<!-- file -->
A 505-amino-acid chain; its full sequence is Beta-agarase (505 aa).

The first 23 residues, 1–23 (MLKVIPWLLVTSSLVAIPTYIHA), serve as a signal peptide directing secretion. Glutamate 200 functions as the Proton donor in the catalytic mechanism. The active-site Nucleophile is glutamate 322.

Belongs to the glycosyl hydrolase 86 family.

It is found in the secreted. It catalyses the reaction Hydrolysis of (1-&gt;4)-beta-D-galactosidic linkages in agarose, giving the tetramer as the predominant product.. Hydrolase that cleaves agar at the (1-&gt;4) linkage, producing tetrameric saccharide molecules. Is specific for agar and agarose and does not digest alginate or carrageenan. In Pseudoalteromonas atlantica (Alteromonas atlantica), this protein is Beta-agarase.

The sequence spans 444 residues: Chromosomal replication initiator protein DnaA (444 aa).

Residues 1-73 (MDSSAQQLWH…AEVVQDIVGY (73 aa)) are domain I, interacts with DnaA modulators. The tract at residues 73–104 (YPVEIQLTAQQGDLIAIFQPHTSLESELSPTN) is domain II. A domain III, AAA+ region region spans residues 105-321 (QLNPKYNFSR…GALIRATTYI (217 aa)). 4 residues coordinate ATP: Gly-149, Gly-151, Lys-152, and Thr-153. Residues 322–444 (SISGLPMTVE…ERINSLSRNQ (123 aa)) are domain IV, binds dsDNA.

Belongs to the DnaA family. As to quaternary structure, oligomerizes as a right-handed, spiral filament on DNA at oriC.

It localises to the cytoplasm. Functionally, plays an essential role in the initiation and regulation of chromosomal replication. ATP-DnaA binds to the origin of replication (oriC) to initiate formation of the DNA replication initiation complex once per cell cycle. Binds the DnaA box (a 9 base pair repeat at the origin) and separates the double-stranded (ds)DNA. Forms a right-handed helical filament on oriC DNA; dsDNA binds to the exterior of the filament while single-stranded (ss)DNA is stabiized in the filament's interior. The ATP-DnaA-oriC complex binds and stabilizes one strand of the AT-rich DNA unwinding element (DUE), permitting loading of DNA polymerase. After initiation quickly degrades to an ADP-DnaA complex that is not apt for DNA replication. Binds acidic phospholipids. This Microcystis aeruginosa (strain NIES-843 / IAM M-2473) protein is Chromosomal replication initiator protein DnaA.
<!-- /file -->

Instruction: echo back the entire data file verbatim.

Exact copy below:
A 505-amino-acid chain; its full sequence is Beta-agarase (505 aa).

The first 23 residues, 1–23 (MLKVIPWLLVTSSLVAIPTYIHA), serve as a signal peptide directing secretion. Glutamate 200 functions as the Proton donor in the catalytic mechanism. The active-site Nucleophile is glutamate 322.

Belongs to the glycosyl hydrolase 86 family.

It is found in the secreted. It catalyses the reaction Hydrolysis of (1-&gt;4)-beta-D-galactosidic linkages in agarose, giving the tetramer as the predominant product.. Hydrolase that cleaves agar at the (1-&gt;4) linkage, producing tetrameric saccharide molecules. Is specific for agar and agarose and does not digest alginate or carrageenan. In Pseudoalteromonas atlantica (Alteromonas atlantica), this protein is Beta-agarase.

The sequence spans 444 residues: Chromosomal replication initiator protein DnaA (444 aa).

Residues 1-73 (MDSSAQQLWH…AEVVQDIVGY (73 aa)) are domain I, interacts with DnaA modulators. The tract at residues 73–104 (YPVEIQLTAQQGDLIAIFQPHTSLESELSPTN) is domain II. A domain III, AAA+ region region spans residues 105-321 (QLNPKYNFSR…GALIRATTYI (217 aa)). 4 residues coordinate ATP: Gly-149, Gly-151, Lys-152, and Thr-153. Residues 322–444 (SISGLPMTVE…ERINSLSRNQ (123 aa)) are domain IV, binds dsDNA.

Belongs to the DnaA family. As to quaternary structure, oligomerizes as a right-handed, spiral filament on DNA at oriC.

It localises to the cytoplasm. Functionally, plays an essential role in the initiation and regulation of chromosomal replication. ATP-DnaA binds to the origin of replication (oriC) to initiate formation of the DNA replication initiation complex once per cell cycle. Binds the DnaA box (a 9 base pair repeat at the origin) and separates the double-stranded (ds)DNA. Forms a right-handed helical filament on oriC DNA; dsDNA binds to the exterior of the filament while single-stranded (ss)DNA is stabiized in the filament's interior. The ATP-DnaA-oriC complex binds and stabilizes one strand of the AT-rich DNA unwinding element (DUE), permitting loading of DNA polymerase. After initiation quickly degrades to an ADP-DnaA complex that is not apt for DNA replication. Binds acidic phospholipids. This Microcystis aeruginosa (strain NIES-843 / IAM M-2473) protein is Chromosomal replication initiator protein DnaA.